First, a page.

The results are similar for write speeds. The Folio 13's SSD proves to be much quicker at writes, as would be expected, than a traditional hard drive. There is nothing surprising about these results, though HP could have opted for a faster SSD, even though taking the win here.
Battery Life Performance
Version and / or Patch Used: 1.1.1
Developer Homepage: http://www.futuremark.com
Product Homepage: http://www.futuremark.com/benchmarks/powermark/
Download here: http://www.futuremark.com/benchmarks/powermark/
PowerMark is a benchmark produced by Futuremark that simulates different usage scenarios in order to determine battery life. It loops these different scenarios infinitely until the battery hits 15% and then gives us an estimated battery life time. For our testing, we use all four different scenarios. These are video playback, gaming, web browsing and word processing.
Tests are ran twice, once with the computer's Power Options set to Balanced and another with the computer's Power options set to High Performance.
As you can see in the chart above, lower specs definitely help out with the battery life. The higher power parts in the Valkyrie hamper the length of time it can run on battery, even with its larger battery. If you're going for battery life, the HP Folio 13 is the better choice of the two and one of the better overall choices you can make.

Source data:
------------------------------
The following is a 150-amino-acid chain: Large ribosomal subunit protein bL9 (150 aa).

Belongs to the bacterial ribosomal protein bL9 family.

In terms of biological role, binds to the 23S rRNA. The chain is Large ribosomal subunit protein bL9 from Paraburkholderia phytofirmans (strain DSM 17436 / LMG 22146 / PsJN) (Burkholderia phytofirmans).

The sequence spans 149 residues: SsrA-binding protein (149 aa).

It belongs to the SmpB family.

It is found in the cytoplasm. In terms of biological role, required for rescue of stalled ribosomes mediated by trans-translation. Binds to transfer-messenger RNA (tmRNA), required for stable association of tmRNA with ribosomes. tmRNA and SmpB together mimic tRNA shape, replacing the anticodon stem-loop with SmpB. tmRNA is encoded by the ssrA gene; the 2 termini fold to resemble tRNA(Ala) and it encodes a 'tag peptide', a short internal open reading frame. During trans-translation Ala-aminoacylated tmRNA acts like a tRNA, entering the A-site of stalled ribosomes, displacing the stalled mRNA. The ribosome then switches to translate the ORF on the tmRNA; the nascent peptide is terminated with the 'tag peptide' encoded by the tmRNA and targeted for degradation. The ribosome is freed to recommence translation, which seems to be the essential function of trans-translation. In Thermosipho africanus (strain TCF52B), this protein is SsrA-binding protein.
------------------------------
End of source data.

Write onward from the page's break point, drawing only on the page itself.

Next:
Interestingly enough, the difference between Balanced and Performance is only 0:07 on the Folio and on the Valkyrie it actually does better on Performance setting. This just goes to show that the power settings aren't nearly as important as what you are doing on the system.
I currently have 90% battery left and Windows is reporting I still have 6:30 left to go. As you can see, this is much higher than the reported battery life above as I am strictly typing this document. The results given above are a good, mixed usage scenario and, unless gaming or stressing the CPU, most users should be able to beat our results. They are a lower end of the range the time should fall into.
Picking the right laptop isn't an easy choice, especially if you are ordering online. It's my job as a reviewer to point out the flaws in the product and it's not always an easy job. Thankfully, the HP Folio 13 hasn't provided any serious issues to report to you.